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Discussion Starter #1
If you have information to share about the 365 GT4/BB - the first Berlinetta Boxer model, then please post it here.

I suggest to limit replies by a certain subject, such as engine, gearbox, exterior differences etc. Hopefully, through time, this will grow into a more encyclopedic knowledge database.

First off, a simple overview.


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Discussion Starter #2
Overview

The 365 GT/4 BB was an evolution of the 365 GTB/4, better known as the Daytona. Although it was the first rear-engined Ferrari and as such in many ways very different to the Daytona, it was nonetheless mechanically an evolutionary design, not revolutionary.

The name derivation is as follows: 365 stands for the displacement in CC of 1 cylinder. The GT stands for Gran Turismo as this was essentially not intended to be a sports car. The /4 means 4 camshafts and the BB stands for Berlinetta Boxer. Berlinetta is italian for the Coupe body style, and Boxer is a reference to the engine although it is not correct as will be explained in the engine section.

The 365 was the first production Ferrari with the engine in the back, and it was also the last Ferrari to be built entirely by traditional methods. The styling was drawn by Fioravanti, working for PininFarina, who also styled the Daytona. The first prototype was shown at the Turin motorshow in 1971 and the first production prototype was released in late 1973.

The engine was reputedly good for 380 bhp, although this figure is known to be very optimistic and is now more readily accepted to be around 344bhp. The 365 was nonetheless the fastest production car on the market when it was released

In total 387 of these cars were built.



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Discussion Starter #3 (Edited)
Engine

Although the famous body shape for the 365 BB, which was also used with slight alterations for the 512BB and 512BBi, became synonymous with the designation "Boxer", this is in fact a misnomer instigated by Ferrari itself.

Boxer engines have flat-lying pistons that move towards each other like a pair of fighting boxers. In the Ferrari Boxers the pistons, although flat lying, actually move away from each other. This has the advantage that only 1 crankshaft is required, which sits at the centre of the engine. To be correct, this engine should therefore be referred to as a "flat-12" or "180 degree V12" engine.

The momentum for producing a rear-engined road car had, by 1970, reached such pressures that Enzo Ferrari finally wilted and decided to go head-to-head with Lamborghini and other makes. However, the existing V12 engine was not really suited for mounting in the back, and it naturally also required a redesign of the gearbox arrangement. Having had experience with flat-12 engines in various formula 1 cars, Ferrari decided to opt for a flat-12 in his new model. One principal reason for this was a supposed lower point of gravity, but when looking at these cars with a modern eye one could say Ferrari didn't quite succeed there.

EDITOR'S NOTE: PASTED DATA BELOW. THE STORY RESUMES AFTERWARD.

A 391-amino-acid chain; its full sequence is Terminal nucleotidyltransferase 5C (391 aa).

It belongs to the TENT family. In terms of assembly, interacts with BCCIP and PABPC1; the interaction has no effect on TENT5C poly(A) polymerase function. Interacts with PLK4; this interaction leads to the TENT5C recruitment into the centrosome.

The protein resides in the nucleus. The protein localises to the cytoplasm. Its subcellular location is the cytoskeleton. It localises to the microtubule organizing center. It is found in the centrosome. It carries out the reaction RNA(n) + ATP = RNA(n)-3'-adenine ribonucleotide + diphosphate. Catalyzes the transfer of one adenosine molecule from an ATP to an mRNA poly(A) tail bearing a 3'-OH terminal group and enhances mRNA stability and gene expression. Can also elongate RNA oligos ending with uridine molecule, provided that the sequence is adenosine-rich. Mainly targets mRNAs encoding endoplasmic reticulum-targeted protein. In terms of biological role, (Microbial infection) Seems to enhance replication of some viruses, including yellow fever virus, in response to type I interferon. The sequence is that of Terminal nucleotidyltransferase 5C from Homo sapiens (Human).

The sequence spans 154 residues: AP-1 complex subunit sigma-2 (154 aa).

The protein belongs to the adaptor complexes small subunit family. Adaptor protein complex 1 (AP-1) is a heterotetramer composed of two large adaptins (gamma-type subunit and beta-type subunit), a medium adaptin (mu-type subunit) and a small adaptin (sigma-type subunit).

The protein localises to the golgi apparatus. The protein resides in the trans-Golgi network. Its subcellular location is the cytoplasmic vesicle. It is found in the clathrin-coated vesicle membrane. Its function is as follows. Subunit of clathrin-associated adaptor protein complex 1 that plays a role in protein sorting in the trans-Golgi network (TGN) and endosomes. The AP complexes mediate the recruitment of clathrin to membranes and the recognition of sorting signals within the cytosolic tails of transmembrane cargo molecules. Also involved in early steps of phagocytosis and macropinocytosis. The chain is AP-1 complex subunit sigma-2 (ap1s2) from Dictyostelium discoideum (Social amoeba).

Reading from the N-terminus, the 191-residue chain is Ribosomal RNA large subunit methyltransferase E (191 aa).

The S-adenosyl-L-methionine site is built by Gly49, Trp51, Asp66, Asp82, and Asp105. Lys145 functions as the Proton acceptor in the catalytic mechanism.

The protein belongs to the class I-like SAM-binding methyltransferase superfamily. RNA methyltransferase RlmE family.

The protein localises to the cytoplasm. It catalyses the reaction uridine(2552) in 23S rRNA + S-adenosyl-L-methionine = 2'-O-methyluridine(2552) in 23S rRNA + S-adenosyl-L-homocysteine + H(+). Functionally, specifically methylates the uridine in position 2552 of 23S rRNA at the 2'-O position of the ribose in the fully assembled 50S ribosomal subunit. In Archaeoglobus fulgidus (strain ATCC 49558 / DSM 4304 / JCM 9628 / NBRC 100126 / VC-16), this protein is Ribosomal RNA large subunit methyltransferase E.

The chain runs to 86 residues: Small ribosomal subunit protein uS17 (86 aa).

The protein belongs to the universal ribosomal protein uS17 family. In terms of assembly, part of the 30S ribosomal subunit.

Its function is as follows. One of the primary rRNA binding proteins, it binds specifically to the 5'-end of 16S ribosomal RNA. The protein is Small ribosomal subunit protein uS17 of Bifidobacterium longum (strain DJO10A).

In the first incarnation of Boxers, reliability could be an issue and to keep things relatively simple, Ferrari redesigned the existing 65 degree V12 Daytona engine to a flat one. This is why boring and stroke of the Daytona and 365BB are identical (81 and 71mm). The engine has a capacity of 4390cc and uses 4 triple Weber carburettors.

For oil lubrication, Ferrari decided on a wet sump system. This seems a little at odds with the overall design of the car, which for its day had good cornering ability and thus a wet sump system might give problems of oil starvation. In any event, the successor to the 365 (the 512BB) addressed this problem and became dry sump.

Ferrari bench tested a prototype of the new engine and measured 380cv (italian bhp), which was a good improvement over the Daytona's 352cv. However, the engine that made it into production was less powerful and the usually agreed figure is 344bhp. Torque figures released by Ferrari are 311 lbs-ft, or 410nm, arriving around 4,000rpms. Maximum power was very close to the redline of 7,700rpm, but it's wise to shift at 7,000 as engines have been known to fail.

The engine is air-cooled, and because the engine was in the back, Ferrari had to design a radical new way of supplying air to it. The solution it came up with was to fit louvres at the back of the engine cover, which forced air into ducts below the cover which lead to the Weber carbs. It was found that this method wasn't exactly adequate and later versions of the Boxer have more and more louvres, and also NACA ducts behind the doors.